Yet one has.

I recently woke up to find something sleeping in my mouth. At first, I was unable to determine what the lumpy, salty mystery in my mouth was. I was tempted to just eat it (as I do with most lumpy, salty mysteries I find in or out of my mouth), but something told me to stay my jaws and wait. After a long morning of an open, dry jaw, I finally felt the tiny intrusion slip from my face. After shutting my mouth to let a torrent of soothing saliva rescue my tongue, I sniffed the ground below me.

What I found was a small cricket.

Perhaps small is not the right way to describe it (I have no idea if this cricket was small by cricket standards, but I do know that all crickets are small compared to me, trees, the sky, and even most mice). It was definitely a cricket, however small or big it might have been. It made a lovely chirping sound at me and then hopped away before I could ask any questions.

I did not put much more thought into the situation for the rest of the day. I was glad I had not accidentally eaten the cricket, but I also found its intrusion to be a tad bit inconvenient and somewhat unsettling.

Night came. I slept.

Day came. I woke up.

The cricket was in my mouth again.

I did not wait all morning to see if it would simply jump out this time. Instead, my tongue was its alarm clock as I pushed the cricket out of my mouth. It seemed startled, it chirped at me, and then it went on its way.

I must have made my point. The cricket never slept in my mouth again. I, at first, felt no remorse for my actions against the cricket. It was okay to sleep in my cave, I told myself, but I found it difficult to abide one sleeping inside my mouth without my explicit permission.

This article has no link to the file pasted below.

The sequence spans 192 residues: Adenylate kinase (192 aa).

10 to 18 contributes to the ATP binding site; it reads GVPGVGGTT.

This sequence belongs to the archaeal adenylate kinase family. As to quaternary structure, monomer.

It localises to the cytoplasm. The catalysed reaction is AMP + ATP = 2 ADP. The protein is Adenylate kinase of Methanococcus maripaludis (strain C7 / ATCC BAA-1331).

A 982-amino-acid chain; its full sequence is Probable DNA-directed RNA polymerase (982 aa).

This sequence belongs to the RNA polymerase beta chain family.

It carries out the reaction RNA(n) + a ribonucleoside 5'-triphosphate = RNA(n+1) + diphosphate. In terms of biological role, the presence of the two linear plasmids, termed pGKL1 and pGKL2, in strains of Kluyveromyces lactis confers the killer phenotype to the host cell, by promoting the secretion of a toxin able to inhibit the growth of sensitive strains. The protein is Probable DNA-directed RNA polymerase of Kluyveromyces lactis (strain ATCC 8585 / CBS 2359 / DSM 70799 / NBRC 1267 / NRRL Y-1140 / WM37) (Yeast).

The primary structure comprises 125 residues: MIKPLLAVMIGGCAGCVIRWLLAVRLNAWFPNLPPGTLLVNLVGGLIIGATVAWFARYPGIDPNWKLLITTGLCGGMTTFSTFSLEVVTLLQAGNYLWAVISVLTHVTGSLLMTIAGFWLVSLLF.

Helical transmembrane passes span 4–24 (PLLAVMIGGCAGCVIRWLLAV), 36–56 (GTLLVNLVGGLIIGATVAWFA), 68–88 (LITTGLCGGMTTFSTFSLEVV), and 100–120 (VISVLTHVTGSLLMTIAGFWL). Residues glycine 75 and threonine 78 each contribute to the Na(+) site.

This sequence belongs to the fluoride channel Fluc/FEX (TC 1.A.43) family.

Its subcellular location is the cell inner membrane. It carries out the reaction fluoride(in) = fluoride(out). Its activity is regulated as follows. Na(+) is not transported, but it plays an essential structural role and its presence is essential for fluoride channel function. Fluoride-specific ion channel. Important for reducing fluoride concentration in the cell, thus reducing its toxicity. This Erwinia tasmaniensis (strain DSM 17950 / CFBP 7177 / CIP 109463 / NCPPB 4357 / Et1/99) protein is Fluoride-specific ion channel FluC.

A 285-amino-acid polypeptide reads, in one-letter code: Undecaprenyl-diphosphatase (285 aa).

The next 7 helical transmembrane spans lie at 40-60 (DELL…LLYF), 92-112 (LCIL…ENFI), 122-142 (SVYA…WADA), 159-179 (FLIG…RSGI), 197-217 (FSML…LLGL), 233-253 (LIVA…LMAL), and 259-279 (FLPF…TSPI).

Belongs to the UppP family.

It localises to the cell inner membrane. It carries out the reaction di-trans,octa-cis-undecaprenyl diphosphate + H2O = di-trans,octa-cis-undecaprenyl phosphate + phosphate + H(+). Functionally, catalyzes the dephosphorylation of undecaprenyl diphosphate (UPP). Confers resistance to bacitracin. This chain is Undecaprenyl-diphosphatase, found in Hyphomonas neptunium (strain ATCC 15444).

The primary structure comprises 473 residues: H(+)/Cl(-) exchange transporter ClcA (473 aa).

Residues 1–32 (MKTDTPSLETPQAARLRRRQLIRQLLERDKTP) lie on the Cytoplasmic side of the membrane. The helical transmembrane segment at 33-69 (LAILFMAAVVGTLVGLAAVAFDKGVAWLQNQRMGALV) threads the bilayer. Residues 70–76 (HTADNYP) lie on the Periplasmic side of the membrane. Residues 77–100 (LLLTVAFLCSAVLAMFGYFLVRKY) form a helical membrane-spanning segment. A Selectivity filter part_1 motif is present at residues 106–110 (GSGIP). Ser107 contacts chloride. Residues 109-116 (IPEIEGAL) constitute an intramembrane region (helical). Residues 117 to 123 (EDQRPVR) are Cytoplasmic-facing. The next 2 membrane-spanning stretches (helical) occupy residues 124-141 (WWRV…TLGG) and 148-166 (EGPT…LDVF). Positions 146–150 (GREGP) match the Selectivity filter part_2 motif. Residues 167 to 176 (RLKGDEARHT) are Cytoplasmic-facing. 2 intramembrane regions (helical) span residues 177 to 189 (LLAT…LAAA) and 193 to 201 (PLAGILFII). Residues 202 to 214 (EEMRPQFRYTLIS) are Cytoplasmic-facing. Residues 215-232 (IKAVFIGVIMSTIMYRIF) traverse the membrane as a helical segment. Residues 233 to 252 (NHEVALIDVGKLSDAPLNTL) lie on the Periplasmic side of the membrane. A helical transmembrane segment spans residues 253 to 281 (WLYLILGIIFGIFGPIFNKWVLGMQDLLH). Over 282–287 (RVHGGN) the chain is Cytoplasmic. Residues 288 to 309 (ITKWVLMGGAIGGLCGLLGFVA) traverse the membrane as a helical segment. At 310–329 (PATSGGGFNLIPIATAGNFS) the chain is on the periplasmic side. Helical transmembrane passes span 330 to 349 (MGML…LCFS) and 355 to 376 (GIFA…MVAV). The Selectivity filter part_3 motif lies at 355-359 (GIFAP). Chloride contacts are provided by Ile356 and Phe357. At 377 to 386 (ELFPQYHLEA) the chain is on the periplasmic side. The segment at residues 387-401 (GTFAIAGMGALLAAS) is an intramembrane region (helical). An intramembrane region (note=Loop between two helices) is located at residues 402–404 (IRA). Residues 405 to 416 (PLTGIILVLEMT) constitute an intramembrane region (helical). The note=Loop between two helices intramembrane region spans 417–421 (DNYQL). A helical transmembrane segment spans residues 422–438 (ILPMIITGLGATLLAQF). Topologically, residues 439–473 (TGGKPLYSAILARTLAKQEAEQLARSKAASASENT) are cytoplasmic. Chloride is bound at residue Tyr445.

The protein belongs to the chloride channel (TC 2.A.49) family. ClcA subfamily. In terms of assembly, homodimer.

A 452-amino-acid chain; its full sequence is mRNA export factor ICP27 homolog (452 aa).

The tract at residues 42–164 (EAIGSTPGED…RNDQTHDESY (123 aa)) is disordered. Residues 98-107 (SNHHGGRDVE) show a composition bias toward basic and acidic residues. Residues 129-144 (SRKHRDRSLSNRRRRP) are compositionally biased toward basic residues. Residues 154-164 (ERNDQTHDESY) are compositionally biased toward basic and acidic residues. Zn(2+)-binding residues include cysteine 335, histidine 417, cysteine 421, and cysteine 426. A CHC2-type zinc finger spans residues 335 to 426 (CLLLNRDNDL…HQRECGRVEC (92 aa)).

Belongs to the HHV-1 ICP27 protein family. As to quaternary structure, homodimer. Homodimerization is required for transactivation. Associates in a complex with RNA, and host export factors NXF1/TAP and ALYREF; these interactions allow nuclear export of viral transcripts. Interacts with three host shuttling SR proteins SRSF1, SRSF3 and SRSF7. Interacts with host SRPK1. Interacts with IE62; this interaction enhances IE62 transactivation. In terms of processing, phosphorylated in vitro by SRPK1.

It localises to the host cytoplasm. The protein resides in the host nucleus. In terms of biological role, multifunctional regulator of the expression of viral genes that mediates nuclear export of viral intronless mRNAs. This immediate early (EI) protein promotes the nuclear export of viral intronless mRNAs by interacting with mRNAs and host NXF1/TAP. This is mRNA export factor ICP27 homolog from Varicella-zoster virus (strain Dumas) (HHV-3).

As the thought lingered in my mind, however, I contemplated how I sleep. I have never once asked my cave (and is not audacious for me to claim it my cave?) if I could sleep inside of it. I have napped on top of many things without explicit permission: dumpsters, abandoned campsites, piles of leaves, moss, a family of opossums (only once and by complete accident and nobody was permanently injured), on tree branches, and even under the sky.

I have never asked any of these things if I could have the privilege of using their personal vessels as my personal bed. And many of these things (except for the opossums anyway) tower in size compared to me as I did the cricket. I felt no need to ask something so massive for permission to rest on or under or inside of it, so why would the cricket feel it had to do the same with me?

I began to regret my hasty actions against the cricket, and I even considered how easy it could be for me to experience the cricket’s plight. After all, what could stop the cave in which I sleep from one day choosing to spit me out as I had done to the cricket?

Nothing.

Should the cave do so, I would be forced to leave.

The night of the same day I forced the cricket from my mouth, I went to sleep with my mouth open. Intentionally. I was awake for quite some time, waiting and hoping the cricket would show up and rest where it once must have felt so comfortable.

The cricket never came.

I am a bear.

If you would like to try being a bear, why not read some of the bear adventures available on this very site?